View a comparison of various published competency frameworks to the requirements identified by our competencies survey and to the IEEE's Reusable Competency Definition specification.
Use cases that describe how different users might use a standards-enabled system are available below:
During the conference call on 17 Oct 2007 we saw how the CanMeds competency framework was built. The conversation seemed to highlight the importance of looking at the elements of existing competency frameworks and the types of relationships that are being used to connect competencies. Following the call, Tim drafted some diagrams to illustrate how CanMeds and some other existing frameworks seem to organize their data:
- CanMeds - this document shows the structure of the CanMeds competencies and framework, as well as three sub-specialties' objectives. One specialty's (psychiatry) objectives appear to follow directly from the CanMeds roles and key/enabling competencies (though they sometimes alter the competencies' text to refer specifically to psychiatry). Cardiac Surgery and Ob-Gyn objectives seem to be constructed parallel to, but not directly derived from, the CanMeds competencies.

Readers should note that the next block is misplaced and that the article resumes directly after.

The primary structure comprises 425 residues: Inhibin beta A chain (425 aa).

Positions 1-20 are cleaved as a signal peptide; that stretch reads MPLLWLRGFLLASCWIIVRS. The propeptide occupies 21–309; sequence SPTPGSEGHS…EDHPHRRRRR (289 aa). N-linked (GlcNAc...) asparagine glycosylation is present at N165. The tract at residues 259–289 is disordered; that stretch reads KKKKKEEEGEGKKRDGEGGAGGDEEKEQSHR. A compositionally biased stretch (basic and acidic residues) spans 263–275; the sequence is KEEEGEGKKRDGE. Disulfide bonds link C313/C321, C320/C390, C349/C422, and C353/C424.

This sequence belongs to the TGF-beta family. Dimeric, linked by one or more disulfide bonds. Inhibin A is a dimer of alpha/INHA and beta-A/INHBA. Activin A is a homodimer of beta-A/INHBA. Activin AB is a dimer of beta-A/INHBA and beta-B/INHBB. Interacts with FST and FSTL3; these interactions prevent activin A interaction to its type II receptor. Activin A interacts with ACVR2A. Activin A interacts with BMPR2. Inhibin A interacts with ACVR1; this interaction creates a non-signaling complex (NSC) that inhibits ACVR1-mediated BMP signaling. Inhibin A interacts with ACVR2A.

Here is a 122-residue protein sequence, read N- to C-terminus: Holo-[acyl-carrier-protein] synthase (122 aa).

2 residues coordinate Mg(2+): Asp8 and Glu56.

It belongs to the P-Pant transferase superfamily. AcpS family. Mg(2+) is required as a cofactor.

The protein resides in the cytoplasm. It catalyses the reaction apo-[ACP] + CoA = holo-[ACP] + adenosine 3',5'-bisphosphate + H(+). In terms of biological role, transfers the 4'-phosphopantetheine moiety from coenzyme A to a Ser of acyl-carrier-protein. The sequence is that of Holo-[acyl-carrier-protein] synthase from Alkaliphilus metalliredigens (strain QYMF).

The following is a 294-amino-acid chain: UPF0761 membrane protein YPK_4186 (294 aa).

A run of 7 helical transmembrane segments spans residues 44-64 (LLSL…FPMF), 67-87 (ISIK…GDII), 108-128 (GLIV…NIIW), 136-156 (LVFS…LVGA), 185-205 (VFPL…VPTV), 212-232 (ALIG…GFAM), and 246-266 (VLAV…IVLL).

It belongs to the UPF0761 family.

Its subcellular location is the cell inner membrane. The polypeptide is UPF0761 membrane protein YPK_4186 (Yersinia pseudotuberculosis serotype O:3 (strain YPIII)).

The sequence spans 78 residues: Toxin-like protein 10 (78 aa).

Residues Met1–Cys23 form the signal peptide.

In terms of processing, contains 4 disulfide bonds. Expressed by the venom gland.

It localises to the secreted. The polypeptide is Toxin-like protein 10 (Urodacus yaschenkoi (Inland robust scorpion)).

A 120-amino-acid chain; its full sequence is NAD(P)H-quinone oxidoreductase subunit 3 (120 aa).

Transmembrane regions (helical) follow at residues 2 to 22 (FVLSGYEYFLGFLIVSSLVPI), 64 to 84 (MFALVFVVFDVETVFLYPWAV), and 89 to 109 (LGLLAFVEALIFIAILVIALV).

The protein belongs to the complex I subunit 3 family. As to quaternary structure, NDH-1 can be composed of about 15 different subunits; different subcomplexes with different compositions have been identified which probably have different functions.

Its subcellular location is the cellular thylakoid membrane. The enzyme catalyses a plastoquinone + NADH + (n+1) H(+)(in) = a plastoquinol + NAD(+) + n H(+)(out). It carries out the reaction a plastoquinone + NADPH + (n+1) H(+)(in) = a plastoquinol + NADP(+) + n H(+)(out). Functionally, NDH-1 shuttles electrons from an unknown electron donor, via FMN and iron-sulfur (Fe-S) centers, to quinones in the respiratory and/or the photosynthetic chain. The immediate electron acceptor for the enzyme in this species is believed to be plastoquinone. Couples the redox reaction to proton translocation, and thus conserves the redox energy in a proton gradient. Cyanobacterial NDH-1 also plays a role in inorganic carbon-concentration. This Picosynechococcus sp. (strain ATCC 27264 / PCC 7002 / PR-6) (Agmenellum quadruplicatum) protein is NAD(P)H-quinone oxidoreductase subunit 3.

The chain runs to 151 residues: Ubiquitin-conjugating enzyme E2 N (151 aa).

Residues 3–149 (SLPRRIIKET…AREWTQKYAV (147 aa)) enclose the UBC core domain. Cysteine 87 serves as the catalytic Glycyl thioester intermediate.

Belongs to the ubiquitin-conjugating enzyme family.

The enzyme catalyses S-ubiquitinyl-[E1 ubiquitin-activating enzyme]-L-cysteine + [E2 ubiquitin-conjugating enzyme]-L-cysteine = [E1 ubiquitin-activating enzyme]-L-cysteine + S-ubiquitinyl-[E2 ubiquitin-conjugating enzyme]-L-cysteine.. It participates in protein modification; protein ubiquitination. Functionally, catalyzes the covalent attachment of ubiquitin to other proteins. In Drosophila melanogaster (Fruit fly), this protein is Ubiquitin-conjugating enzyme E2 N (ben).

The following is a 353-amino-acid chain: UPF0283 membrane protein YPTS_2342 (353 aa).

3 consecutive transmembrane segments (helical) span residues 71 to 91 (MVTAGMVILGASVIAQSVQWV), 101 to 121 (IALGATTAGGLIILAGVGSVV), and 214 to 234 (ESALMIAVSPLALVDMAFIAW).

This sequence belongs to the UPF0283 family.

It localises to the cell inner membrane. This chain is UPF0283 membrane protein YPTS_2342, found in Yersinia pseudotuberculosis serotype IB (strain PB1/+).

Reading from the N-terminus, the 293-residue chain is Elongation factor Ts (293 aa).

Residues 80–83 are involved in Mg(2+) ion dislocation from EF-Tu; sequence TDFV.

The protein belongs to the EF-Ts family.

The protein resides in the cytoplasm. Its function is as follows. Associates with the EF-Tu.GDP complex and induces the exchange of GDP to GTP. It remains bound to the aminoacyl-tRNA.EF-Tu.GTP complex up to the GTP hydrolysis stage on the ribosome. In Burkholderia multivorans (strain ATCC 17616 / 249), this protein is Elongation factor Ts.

- TIME-ITEM - this document shows the data structure and the types of relationships used in TIME-ITEM, a project Tim and other Canadian med schools have been working on.
- Brainstorm - finally, this one is just a brainstorm of some types of relationships that might exist between a competency and other objects (other internal competencies, other external competencies, or other learning/assessment objects).